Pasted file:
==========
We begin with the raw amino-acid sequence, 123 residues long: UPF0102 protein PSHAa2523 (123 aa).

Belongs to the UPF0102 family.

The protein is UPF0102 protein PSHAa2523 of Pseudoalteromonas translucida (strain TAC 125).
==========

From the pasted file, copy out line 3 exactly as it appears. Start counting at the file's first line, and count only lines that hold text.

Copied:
The protein is UPF0102 protein PSHAa2523 of Pseudoalteromonas translucida (strain TAC 125).